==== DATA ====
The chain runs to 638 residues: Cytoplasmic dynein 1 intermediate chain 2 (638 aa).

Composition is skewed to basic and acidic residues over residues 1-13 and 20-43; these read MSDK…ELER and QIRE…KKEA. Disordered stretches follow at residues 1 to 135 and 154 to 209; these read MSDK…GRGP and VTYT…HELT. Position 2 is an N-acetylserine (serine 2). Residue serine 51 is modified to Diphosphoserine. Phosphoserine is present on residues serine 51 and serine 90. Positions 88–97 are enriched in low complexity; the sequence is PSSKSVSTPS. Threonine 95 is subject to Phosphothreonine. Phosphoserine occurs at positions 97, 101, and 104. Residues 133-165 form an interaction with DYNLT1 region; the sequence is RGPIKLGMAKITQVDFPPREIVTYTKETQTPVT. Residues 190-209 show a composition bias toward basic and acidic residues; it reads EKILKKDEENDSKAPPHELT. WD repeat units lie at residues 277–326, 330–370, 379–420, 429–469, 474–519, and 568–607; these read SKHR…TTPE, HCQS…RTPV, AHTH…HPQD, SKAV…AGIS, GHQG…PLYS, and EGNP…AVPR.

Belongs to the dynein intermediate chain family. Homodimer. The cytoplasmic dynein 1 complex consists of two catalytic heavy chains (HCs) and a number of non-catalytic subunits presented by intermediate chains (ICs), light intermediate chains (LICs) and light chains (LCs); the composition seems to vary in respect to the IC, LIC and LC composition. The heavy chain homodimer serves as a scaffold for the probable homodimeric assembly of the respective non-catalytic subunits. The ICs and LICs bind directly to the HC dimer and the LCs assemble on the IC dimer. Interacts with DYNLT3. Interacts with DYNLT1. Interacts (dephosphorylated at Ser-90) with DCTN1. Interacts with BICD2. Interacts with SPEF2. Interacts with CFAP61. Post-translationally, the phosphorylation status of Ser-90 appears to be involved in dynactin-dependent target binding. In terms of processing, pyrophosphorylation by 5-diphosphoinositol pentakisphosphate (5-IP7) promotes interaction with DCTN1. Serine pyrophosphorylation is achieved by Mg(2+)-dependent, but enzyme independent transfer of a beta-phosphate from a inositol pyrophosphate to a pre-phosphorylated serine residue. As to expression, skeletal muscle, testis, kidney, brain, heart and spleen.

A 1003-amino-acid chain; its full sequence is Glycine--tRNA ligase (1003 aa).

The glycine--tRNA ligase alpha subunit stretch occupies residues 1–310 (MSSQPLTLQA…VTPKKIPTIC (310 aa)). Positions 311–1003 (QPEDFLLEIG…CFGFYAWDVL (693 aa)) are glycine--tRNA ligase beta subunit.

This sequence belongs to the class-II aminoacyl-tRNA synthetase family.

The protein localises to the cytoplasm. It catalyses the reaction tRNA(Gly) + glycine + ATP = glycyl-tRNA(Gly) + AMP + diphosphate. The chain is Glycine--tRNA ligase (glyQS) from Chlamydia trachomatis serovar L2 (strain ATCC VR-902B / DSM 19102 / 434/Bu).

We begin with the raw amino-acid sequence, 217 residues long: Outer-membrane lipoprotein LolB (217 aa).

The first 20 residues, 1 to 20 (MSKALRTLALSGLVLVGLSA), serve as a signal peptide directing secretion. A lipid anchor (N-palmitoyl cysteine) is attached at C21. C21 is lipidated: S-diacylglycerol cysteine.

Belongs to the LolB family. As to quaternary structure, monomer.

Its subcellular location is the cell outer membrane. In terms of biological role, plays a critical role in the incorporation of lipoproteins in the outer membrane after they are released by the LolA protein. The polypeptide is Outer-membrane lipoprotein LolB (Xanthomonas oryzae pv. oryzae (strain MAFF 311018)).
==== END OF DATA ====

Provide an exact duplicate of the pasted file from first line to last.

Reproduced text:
The chain runs to 638 residues: Cytoplasmic dynein 1 intermediate chain 2 (638 aa).

Composition is skewed to basic and acidic residues over residues 1-13 and 20-43; these read MSDK…ELER and QIRE…KKEA. Disordered stretches follow at residues 1 to 135 and 154 to 209; these read MSDK…GRGP and VTYT…HELT. Position 2 is an N-acetylserine (serine 2). Residue serine 51 is modified to Diphosphoserine. Phosphoserine is present on residues serine 51 and serine 90. Positions 88–97 are enriched in low complexity; the sequence is PSSKSVSTPS. Threonine 95 is subject to Phosphothreonine. Phosphoserine occurs at positions 97, 101, and 104. Residues 133-165 form an interaction with DYNLT1 region; the sequence is RGPIKLGMAKITQVDFPPREIVTYTKETQTPVT. Residues 190-209 show a composition bias toward basic and acidic residues; it reads EKILKKDEENDSKAPPHELT. WD repeat units lie at residues 277–326, 330–370, 379–420, 429–469, 474–519, and 568–607; these read SKHR…TTPE, HCQS…RTPV, AHTH…HPQD, SKAV…AGIS, GHQG…PLYS, and EGNP…AVPR.

Belongs to the dynein intermediate chain family. Homodimer. The cytoplasmic dynein 1 complex consists of two catalytic heavy chains (HCs) and a number of non-catalytic subunits presented by intermediate chains (ICs), light intermediate chains (LICs) and light chains (LCs); the composition seems to vary in respect to the IC, LIC and LC composition. The heavy chain homodimer serves as a scaffold for the probable homodimeric assembly of the respective non-catalytic subunits. The ICs and LICs bind directly to the HC dimer and the LCs assemble on the IC dimer. Interacts with DYNLT3. Interacts with DYNLT1. Interacts (dephosphorylated at Ser-90) with DCTN1. Interacts with BICD2. Interacts with SPEF2. Interacts with CFAP61. Post-translationally, the phosphorylation status of Ser-90 appears to be involved in dynactin-dependent target binding. In terms of processing, pyrophosphorylation by 5-diphosphoinositol pentakisphosphate (5-IP7) promotes interaction with DCTN1. Serine pyrophosphorylation is achieved by Mg(2+)-dependent, but enzyme independent transfer of a beta-phosphate from a inositol pyrophosphate to a pre-phosphorylated serine residue. As to expression, skeletal muscle, testis, kidney, brain, heart and spleen.

A 1003-amino-acid chain; its full sequence is Glycine--tRNA ligase (1003 aa).

The glycine--tRNA ligase alpha subunit stretch occupies residues 1–310 (MSSQPLTLQA…VTPKKIPTIC (310 aa)). Positions 311–1003 (QPEDFLLEIG…CFGFYAWDVL (693 aa)) are glycine--tRNA ligase beta subunit.

This sequence belongs to the class-II aminoacyl-tRNA synthetase family.

The protein localises to the cytoplasm. It catalyses the reaction tRNA(Gly) + glycine + ATP = glycyl-tRNA(Gly) + AMP + diphosphate. The chain is Glycine--tRNA ligase (glyQS) from Chlamydia trachomatis serovar L2 (strain ATCC VR-902B / DSM 19102 / 434/Bu).

We begin with the raw amino-acid sequence, 217 residues long: Outer-membrane lipoprotein LolB (217 aa).

The first 20 residues, 1 to 20 (MSKALRTLALSGLVLVGLSA), serve as a signal peptide directing secretion. A lipid anchor (N-palmitoyl cysteine) is attached at C21. C21 is lipidated: S-diacylglycerol cysteine.

Belongs to the LolB family. As to quaternary structure, monomer.

Its subcellular location is the cell outer membrane. In terms of biological role, plays a critical role in the incorporation of lipoproteins in the outer membrane after they are released by the LolA protein. The polypeptide is Outer-membrane lipoprotein LolB (Xanthomonas oryzae pv. oryzae (strain MAFF 311018)).